Fight for control of Thunderbird erupts as investors urge change – Deadline

The fight for control at the top of Canada’s Thunderbird Entertainment Group has entered its final phase.

Thunderbird’s management is under attack from a key shareholder, Texas hedge fund Voss Capital, who wants to replace the board with others who can “unlock the value” of the Kim’s convenience And Highway through hell Creator.

A second shareholder, Railroad Ranch Capital, also called for a “rigorous strategic review process” after saying Thunderbird’s public valuation does not accurately reflect its success.

Thunderbird’s board released a statement “correcting the record … regarding false statements” made by Voss, which owns 13.3% of the company, last week.

He claims that Voss initiated “a proxy ambush” by appointing an alternate board on the last day he is allowed to. Calling this a “calculated tactic,” the board said it was forced to postpone its annual general meeting until the first quarter of 2023. This was so it could evaluate Voss’s appointments experience and track record and provide shareholders ” all the necessary information”. to decide who would control the company in the future.

Thunderbird’s current board includes CEO Jennifer Twiner McCarron, Lionsgate interim president and former CFO Marni Wieshofer, Lionsgate founder Frank Giustra, and Archie Comics vice president Jerome Levy. Voss wants to replace them with a team that includes former Hot Docs co-president and CBC Chief Business Officer Heather Conway, Voss analyst Taylor Henderson and former Rogers Media executive Shannon Valliant.

Voss had claimed to have the backing of major shareholder Giustra, but has since strongly denied that is the case. He became a stakeholder ten years ago.

Voss says he is “disappointed” with Thunderbird’s strategic direction and the board’s “apparent lack of urgency to create value and lack of responsiveness to shareholder concerns.” He says he “believes in the work that Jen [McCarron] and Thunderbird’s management are doing”, but that “the reluctance to fully explore strategic alternatives” was placing the company at a “significant disadvantage relative to its competitors”.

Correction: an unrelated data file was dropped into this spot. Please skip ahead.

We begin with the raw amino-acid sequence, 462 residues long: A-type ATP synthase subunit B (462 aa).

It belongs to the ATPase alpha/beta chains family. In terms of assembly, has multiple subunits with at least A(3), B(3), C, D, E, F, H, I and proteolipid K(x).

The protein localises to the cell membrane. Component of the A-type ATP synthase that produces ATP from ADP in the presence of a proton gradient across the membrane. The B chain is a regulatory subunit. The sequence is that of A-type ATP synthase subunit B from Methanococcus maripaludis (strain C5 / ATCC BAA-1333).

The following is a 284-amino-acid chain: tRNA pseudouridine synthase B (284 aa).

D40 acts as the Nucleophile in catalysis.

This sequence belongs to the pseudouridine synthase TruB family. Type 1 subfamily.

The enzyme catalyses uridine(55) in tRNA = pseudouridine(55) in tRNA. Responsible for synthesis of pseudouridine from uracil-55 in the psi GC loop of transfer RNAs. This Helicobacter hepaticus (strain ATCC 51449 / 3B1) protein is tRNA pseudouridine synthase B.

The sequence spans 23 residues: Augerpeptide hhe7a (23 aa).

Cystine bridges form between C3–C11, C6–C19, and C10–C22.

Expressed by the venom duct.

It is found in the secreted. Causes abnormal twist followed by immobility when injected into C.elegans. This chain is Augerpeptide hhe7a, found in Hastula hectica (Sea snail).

Vancouver-based Thunderbird countered that claim, saying its stock had “outpaced the market, the industry and its peers.” He pointed to statistics showing the company’s stock price rose 39% from when it began trading in November 2018 until the day before Voss released its statement. During the same period, he said Canadian rivals WildBrain, Boat Rocker Media and VerticalScope Holdings had all seen significant drops in their share price.

In fact, the current share price of C$3.35 ($2.51) is slightly higher than it was four years ago and has fallen well below and at the same time has risen well above that level. . It has declined over the past year, having reached above 5 Canadian dollars in early December 2021.

“Voss is wrong when it says it can unlock value for Thunderbird’s shareholders simply by putting up a ‘for sale’ sign,” Thunderbird said in its statement. “The prospect of a premium is limited not only by the current market environment but also by the trading risk for non-Canadian bidders.”

Thunderbird says Voss is attempting to take over the company without paying a premium and said its candidates are “ill equipped to perform a skilled or comprehensive strategic review process” compared to its own team.

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